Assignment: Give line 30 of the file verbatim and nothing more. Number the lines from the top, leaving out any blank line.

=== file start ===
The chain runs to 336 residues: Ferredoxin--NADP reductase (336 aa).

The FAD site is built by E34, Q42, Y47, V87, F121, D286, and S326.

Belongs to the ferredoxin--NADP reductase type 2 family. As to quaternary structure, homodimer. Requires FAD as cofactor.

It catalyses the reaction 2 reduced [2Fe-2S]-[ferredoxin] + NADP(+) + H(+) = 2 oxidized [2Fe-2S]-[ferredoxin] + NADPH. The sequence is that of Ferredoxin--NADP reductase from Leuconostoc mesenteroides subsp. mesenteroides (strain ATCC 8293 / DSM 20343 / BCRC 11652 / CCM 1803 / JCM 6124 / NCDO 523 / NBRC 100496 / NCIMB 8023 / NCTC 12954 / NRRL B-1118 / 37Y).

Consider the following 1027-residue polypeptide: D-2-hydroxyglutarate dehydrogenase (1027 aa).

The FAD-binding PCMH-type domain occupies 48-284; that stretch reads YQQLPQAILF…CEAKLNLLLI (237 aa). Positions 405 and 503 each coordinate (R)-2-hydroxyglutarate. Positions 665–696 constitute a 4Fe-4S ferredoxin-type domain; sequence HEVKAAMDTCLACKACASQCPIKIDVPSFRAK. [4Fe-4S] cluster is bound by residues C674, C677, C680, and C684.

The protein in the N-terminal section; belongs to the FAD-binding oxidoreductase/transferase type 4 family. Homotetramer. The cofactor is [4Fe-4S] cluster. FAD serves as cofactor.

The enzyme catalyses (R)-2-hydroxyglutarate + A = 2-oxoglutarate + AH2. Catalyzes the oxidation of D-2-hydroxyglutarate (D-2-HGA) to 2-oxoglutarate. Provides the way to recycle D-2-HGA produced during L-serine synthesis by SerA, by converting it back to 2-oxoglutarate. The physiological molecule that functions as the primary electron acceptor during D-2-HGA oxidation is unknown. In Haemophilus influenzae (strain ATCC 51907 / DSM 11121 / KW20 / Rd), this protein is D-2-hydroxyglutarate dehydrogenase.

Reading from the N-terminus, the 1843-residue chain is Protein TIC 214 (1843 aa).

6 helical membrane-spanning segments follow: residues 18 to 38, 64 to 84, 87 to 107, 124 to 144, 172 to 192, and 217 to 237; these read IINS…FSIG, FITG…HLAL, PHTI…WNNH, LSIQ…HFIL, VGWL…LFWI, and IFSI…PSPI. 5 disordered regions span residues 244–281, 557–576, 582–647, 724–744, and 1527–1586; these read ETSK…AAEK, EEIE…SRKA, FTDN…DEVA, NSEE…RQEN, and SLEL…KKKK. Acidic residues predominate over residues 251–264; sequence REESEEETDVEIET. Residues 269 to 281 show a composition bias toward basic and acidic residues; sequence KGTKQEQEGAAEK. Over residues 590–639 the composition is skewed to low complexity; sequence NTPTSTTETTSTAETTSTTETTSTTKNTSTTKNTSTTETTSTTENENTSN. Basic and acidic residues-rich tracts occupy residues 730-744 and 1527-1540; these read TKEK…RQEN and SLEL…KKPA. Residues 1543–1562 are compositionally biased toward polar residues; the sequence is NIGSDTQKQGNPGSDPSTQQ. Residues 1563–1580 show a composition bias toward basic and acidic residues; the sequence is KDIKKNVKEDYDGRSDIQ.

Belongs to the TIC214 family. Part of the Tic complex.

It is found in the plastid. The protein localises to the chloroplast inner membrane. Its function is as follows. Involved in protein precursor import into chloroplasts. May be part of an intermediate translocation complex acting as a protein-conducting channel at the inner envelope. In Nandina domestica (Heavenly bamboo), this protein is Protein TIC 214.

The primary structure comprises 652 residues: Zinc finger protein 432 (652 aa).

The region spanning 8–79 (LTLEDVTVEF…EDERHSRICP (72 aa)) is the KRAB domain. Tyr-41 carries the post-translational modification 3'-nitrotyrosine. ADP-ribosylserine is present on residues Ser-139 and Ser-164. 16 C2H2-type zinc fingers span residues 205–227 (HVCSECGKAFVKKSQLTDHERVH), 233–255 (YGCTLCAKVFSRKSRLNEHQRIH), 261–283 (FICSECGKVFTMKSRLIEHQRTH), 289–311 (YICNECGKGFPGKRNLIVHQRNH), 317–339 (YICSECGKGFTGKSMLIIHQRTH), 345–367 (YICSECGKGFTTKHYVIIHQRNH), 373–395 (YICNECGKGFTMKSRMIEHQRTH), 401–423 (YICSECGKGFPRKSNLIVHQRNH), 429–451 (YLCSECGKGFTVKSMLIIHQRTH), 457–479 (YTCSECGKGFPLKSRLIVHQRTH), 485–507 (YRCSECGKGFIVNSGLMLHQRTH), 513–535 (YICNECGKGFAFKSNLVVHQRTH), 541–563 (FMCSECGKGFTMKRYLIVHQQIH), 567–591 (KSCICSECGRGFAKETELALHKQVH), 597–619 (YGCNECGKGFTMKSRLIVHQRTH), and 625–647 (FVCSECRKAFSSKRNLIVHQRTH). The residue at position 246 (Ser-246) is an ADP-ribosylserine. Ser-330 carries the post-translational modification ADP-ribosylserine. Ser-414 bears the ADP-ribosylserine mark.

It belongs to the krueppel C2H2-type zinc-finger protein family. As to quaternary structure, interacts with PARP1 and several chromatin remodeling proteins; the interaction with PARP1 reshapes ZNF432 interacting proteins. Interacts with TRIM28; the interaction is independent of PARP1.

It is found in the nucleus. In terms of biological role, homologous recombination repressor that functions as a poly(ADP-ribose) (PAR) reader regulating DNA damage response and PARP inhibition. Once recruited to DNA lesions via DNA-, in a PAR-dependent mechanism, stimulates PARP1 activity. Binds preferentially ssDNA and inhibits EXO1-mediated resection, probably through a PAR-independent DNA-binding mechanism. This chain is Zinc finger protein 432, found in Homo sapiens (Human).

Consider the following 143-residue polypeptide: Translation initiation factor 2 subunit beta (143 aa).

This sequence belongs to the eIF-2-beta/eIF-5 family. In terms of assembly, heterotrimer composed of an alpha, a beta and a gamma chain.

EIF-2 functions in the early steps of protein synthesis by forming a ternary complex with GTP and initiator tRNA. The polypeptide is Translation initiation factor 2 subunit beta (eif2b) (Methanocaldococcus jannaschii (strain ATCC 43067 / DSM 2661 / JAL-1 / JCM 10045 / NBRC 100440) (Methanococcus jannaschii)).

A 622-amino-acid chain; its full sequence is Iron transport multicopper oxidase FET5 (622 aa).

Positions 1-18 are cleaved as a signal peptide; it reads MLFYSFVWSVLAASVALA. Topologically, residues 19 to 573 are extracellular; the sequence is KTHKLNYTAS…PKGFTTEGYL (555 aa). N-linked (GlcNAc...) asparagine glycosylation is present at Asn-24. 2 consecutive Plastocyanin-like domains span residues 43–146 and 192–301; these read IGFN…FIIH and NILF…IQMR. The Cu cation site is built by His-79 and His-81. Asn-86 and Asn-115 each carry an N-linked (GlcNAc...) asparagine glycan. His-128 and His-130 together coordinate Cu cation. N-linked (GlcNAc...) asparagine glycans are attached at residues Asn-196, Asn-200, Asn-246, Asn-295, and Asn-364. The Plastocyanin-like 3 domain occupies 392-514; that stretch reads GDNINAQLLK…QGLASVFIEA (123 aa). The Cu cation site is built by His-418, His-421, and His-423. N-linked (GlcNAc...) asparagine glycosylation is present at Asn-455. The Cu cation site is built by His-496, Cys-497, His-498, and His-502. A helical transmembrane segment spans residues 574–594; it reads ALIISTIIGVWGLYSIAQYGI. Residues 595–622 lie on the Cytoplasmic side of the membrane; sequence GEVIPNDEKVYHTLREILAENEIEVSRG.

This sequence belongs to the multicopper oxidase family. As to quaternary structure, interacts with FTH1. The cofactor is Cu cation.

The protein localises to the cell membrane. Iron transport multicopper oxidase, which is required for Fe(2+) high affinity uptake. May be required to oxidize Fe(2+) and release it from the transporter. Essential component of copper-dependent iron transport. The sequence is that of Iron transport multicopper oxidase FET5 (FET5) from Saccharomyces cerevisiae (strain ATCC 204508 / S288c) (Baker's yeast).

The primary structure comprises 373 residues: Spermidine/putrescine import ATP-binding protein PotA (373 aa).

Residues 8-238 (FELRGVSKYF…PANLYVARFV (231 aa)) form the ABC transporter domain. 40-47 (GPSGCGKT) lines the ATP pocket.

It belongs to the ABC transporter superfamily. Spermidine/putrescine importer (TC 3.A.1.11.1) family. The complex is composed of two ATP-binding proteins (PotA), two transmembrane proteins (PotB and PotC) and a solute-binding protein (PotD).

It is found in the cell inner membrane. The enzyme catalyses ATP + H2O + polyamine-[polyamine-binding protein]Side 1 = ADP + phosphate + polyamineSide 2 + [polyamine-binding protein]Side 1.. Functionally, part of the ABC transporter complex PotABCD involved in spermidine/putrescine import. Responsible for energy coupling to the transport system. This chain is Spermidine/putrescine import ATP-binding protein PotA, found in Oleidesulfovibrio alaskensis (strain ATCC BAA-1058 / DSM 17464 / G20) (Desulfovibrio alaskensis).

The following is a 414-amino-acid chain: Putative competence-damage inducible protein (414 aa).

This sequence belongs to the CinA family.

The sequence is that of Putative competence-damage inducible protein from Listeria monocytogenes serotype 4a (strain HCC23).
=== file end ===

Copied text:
The sequence is that of Putative competence-damage inducible protein from Listeria monocytogenes serotype 4a (strain HCC23).